Let’s talk REX and space kitties

RELEASE THE (space) KITTIES!

I wanted to wait until the official announcement of Rex by Fantasy Flight before I went on my tirade about it. I saw the box at gencon on display and knew exactly what it was: the inevitable FF Dune game.

Rex inherits the mechanics of one of the absolute jewels of my collection, one that got oodles of plays before the boardgame fanaticism that has stretched far and wide across the world in the last decade set in; and that would be DUNE.  Dune is essentially an area control game with armies fighting on the surface of the desert planet Arrakis for control of a life-lengthening psychotropic substance called the Spice. To win you have to control 3 city spaces at the end of the turn.  This ain’t easy as armies can drop from space, fly across the planet in Ornithopters or ride a worm into your town from all over.  While it incorporates economics and politics, Dune is unique in area control games as it utilizes a blind bid mechanic during battles using a cardboard dial with which a player selects the number of armies he wants to use in the battle (all used armies are destroyed) and selects a leader from those available to his faction.  Adding together the leader’s generalship rating and the number of units used gives a total that is compared to the opponent’s.  Highest wins.  Best about this is that it is very simple and very fast while ultimately capturing the soul of the conflicts in Dune.  The mechanic is a bit like Cosmic Encounter where you reveal attack cards but with the additional complexity of the leaders and treachery cards that can be played (also blind) to kill off that leader, discounting his generalship rating from the battle.  Since any unit you use in the battle is destroyed (the leaders can only be killed via treachery cards) you have to weigh sacrificing units to keep control of the area you are in or go for broke and us all your units (guaranteeing that you will lose control of the area even if you win the battle).   Dune is harsh: unlike Cosmic Encounter, there are no negotiate cards; yet alliances are a huge part of the game as you can win together, which happens most games as blocks of factions band together against the initial threats (usually the Harkonnen as they have to make a bid for the win early on).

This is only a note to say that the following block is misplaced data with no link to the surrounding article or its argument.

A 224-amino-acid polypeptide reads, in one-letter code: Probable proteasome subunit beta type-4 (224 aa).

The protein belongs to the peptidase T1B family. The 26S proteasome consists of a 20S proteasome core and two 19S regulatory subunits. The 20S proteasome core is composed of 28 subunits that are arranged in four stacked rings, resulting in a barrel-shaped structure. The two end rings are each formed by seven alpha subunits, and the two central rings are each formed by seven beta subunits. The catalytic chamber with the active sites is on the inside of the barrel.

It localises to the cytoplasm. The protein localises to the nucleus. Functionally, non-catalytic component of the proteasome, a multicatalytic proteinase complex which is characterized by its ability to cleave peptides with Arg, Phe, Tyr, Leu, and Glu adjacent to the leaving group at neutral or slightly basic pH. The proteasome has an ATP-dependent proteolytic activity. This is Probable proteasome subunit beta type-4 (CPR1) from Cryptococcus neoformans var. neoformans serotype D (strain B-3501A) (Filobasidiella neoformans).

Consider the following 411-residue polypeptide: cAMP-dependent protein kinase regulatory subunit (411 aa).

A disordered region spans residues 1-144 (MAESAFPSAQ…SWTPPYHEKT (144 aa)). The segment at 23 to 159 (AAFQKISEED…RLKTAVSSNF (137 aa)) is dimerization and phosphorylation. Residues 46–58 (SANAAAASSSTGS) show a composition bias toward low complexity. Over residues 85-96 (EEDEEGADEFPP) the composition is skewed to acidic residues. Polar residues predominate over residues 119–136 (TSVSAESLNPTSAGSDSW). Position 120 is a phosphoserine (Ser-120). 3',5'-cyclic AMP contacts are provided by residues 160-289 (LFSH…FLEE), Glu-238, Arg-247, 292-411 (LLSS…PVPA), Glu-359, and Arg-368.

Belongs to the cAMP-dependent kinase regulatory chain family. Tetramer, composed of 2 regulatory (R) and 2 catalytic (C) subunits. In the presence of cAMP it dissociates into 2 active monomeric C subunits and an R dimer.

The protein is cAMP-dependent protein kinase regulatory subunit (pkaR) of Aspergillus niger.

Dune is a game I hold in the absolute highest esteem as an asymmetrical strategy game.  Each of the factions has glaring weaknesses and clearly defined strengths.  Those that have the best chance of winning alone also have the greatest chance of being wiped off the face of the planet (Atreides and Harkonnen) and some have a very difficult road to victory without allies but are tough to shake out of a chance for victory completely.  It captures the feel of the conflict from the first book brilliantly as well.  If you know the book, you know how to play the faction you’ve selected even without reading the rules.